ELL News Headlines

Throughout the week, Colorín Colorado gathers news headlines related to English language learners from around the country. The ELL Headlines are posted Monday through Friday and are available for free!

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Finding new ways to engage with language in New Mexico

The landmark Yazzie/Martinez v. State of New Mexico lawsuit ordered the state to direct more resources to public schools. Part of that mandate calls for culturally relevant curriculum and more support for students learning English as a second language. Teachers and administrators at El Camino Real Academy in Santa Fe say the school's dual-language curriculum accomplishes both.

STUDENT VOICE: Don’t call me ‘Indian’ — A line of strong Ojibwe women inspired my journey to college

Meghanlata Gupta, an undergraduate at Yale University, is the founder of Indigenizing the News, a newsletter focused on Native issues. She writes, "My mother’s side of the family never immigrated to North America — they’ve always been here. While many people can trace their family history back to a great-great-great-great grandfather who traveled across the Atlantic Ocean in search of the famed “American Dream,” my ancestors inhabited the lands and waters in the Great Lakes region since the beginning of time itself. We are Anishinaabe peoples, also known as Ojibwe or Chippewa. My tribal nation, commonly known as the Soo Tribe, holds a sovereign-to-sovereign relationship with the United States government."

Want to Motivate Students? Make Their Work Visible

In this column, award-winning ESOL teacher Justin Minkel writes, "The first thing I notice when I walk into an elementary school classroom is how much student work is posted on the walls. Are there plenty of imaginative stories, detailed drawings, and vibrant paintings made by the hands of children? Or is the majority of wall space dedicated to anchor charts and inspirational posters made by adults?"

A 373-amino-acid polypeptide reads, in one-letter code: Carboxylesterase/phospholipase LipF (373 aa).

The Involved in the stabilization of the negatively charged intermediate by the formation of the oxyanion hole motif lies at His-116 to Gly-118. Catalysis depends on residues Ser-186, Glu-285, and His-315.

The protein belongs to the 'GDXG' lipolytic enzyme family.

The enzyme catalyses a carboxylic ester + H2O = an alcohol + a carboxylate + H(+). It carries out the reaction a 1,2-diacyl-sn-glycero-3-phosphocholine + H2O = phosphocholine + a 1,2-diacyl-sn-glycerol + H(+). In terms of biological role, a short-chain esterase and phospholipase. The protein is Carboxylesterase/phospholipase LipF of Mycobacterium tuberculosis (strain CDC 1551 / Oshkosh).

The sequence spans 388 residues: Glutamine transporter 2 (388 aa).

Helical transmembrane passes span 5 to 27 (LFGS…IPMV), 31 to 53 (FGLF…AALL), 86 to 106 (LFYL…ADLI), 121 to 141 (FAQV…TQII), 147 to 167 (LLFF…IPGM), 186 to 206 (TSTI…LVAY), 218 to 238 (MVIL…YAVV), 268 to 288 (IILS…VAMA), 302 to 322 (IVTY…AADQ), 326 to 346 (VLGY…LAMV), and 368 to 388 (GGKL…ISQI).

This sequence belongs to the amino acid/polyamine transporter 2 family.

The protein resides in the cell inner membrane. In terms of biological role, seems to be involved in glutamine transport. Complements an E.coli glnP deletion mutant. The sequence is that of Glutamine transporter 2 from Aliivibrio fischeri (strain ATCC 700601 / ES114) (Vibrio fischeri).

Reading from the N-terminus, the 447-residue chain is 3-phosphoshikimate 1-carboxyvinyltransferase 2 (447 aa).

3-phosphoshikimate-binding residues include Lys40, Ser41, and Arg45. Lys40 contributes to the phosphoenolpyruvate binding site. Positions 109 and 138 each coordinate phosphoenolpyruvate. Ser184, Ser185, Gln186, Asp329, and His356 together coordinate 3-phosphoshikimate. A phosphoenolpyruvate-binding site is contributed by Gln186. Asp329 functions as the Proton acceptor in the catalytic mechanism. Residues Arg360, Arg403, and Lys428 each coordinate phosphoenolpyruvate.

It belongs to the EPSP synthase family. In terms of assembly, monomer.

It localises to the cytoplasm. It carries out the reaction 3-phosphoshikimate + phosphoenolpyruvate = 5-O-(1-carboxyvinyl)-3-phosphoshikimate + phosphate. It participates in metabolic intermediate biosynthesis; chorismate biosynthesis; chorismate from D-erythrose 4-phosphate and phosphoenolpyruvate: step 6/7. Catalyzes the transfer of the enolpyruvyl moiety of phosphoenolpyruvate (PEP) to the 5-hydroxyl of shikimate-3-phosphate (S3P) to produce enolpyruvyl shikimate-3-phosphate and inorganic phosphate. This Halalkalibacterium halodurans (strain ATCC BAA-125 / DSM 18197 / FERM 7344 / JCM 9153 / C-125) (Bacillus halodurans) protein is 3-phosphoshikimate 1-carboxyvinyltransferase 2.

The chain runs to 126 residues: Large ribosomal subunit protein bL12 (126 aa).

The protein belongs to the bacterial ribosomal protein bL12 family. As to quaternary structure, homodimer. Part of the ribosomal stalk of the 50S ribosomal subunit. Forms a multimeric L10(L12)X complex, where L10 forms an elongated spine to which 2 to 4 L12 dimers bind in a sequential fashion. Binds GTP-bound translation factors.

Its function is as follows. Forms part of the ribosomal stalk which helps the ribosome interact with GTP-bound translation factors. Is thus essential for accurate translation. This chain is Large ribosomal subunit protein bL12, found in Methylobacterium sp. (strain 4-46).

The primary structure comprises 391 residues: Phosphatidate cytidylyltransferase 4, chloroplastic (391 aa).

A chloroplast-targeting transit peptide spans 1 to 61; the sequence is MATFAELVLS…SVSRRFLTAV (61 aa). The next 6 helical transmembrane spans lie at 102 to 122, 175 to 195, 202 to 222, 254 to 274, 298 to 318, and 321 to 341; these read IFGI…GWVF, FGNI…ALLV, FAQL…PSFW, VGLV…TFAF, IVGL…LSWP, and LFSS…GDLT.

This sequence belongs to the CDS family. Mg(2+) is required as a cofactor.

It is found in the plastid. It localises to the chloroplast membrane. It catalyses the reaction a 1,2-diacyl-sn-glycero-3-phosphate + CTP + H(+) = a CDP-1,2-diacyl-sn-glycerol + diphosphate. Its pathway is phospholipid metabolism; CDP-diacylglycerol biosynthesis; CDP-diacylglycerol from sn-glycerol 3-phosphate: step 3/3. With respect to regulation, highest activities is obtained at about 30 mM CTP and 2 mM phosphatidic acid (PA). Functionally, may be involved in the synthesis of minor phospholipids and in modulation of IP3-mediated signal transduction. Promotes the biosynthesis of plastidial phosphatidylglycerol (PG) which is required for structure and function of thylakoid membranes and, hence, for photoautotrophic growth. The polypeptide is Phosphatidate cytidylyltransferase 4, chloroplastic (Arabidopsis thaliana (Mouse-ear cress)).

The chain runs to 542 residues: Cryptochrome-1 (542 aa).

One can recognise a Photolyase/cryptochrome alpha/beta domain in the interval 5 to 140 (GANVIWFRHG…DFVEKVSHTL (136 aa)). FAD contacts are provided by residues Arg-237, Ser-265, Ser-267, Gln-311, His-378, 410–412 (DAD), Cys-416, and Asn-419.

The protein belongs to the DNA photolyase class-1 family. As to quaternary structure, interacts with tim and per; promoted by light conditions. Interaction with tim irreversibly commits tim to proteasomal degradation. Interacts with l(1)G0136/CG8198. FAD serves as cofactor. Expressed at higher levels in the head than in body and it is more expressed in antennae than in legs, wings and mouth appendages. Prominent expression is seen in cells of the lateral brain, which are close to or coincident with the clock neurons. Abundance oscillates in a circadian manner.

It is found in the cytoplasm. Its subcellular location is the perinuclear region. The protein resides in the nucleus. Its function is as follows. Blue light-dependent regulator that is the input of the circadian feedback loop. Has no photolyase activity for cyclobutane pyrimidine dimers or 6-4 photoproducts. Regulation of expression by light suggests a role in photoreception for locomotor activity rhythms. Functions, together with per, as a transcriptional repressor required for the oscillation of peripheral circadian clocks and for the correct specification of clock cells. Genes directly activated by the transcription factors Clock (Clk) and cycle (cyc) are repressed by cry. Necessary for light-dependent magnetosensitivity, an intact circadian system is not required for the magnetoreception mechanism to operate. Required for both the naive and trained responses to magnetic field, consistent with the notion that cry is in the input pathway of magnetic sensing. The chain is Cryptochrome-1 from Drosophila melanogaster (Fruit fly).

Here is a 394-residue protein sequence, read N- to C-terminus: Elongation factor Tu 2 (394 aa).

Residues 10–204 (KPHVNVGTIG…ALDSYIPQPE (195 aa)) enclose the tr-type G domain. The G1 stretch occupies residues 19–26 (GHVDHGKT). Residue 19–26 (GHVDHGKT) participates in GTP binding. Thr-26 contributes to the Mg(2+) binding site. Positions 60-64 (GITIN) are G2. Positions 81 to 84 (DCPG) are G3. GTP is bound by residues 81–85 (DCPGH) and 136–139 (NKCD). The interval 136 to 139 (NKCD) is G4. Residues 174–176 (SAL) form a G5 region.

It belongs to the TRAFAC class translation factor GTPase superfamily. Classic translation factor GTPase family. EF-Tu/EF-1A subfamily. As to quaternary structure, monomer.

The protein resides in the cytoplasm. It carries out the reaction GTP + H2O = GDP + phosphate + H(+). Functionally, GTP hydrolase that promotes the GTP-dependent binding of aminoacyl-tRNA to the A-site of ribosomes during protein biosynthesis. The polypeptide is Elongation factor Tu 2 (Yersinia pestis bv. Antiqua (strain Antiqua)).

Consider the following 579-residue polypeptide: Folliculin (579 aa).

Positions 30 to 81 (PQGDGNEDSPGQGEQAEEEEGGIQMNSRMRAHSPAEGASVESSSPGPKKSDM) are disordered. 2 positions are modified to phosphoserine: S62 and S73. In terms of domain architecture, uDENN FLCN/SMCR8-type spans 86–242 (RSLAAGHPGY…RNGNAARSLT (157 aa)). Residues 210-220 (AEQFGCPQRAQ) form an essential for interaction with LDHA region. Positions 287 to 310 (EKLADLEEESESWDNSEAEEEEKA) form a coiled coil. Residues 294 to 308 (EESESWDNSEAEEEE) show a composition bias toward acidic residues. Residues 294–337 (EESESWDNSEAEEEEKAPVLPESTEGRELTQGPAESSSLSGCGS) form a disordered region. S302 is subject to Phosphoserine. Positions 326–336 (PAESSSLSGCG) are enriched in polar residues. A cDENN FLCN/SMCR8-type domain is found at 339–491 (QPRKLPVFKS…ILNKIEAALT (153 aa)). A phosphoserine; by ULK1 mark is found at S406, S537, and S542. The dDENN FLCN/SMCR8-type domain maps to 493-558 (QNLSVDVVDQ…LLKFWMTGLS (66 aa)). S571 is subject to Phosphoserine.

As new students pour in, Central Falls seeks funds

Rhode Island's smallest city has experienced such an influx of new students that the district is asking for $1 million in emergency funds to keep the schools afloat. Four hundred new students, many of them from Guatemala, have arrived here since last spring, when the Rhode Island Department of Education established the district's fiscal 2020 school budget. In fact, a new student arrives in Central Falls approximately every other day, according to Interim Supt. Stephanie Downey Toledo.

School network takes turbocharged approach to education for refugee students

The students in Sharon George's class are all refugees. Mariam came to the United States from Sudan. Her classmates are from Somalia, Syria, Burundi and Nepal. They have chosen this school, Fugees Academy, for its explicit focus on serving young refugee students and helping them through high school and into college.

The Book Truck Brings Free Books to Thousands of L.A. Students

In the courtyard of David Starr Jordan Senior High School, a Title 1 school in the Watts neighborhood of Los Angeles, teens arranged some 600 new books on folding tables, library book carts, and wooden bookshelves inside a parked bookmobile. The teenagers were volunteering with the Book Truck, a peer-to-peer literacy nonprofit. The traveling bookmobile gives away high-demand YA titles to teens who are in foster care, experiencing homelessness, or come from low-income families. The volunteers wore name tags and were ready to help classmates choose two free books.